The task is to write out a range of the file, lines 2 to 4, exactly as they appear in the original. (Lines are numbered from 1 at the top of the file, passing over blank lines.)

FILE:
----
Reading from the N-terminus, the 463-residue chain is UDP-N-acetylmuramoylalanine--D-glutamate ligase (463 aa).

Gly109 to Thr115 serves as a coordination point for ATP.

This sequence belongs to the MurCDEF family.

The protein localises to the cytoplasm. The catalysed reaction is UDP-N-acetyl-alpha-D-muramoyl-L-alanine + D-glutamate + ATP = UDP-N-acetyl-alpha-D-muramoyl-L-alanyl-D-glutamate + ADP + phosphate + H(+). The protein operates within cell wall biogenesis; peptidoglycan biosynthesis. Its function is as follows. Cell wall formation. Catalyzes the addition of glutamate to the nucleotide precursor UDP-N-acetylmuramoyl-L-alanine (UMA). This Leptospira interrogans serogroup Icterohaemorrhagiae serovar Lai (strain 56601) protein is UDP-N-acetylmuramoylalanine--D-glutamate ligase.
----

Gly109 to Thr115 serves as a coordination point for ATP.

This sequence belongs to the MurCDEF family.

The protein localises to the cytoplasm. The catalysed reaction is UDP-N-acetyl-alpha-D-muramoyl-L-alanine + D-glutamate + ATP = UDP-N-acetyl-alpha-D-muramoyl-L-alanyl-D-glutamate + ADP + phosphate + H(+). The protein operates within cell wall biogenesis; peptidoglycan biosynthesis. Its function is as follows. Cell wall formation. Catalyzes the addition of glutamate to the nucleotide precursor UDP-N-acetylmuramoyl-L-alanine (UMA). This Leptospira interrogans serogroup Icterohaemorrhagiae serovar Lai (strain 56601) protein is UDP-N-acetylmuramoylalanine--D-glutamate ligase.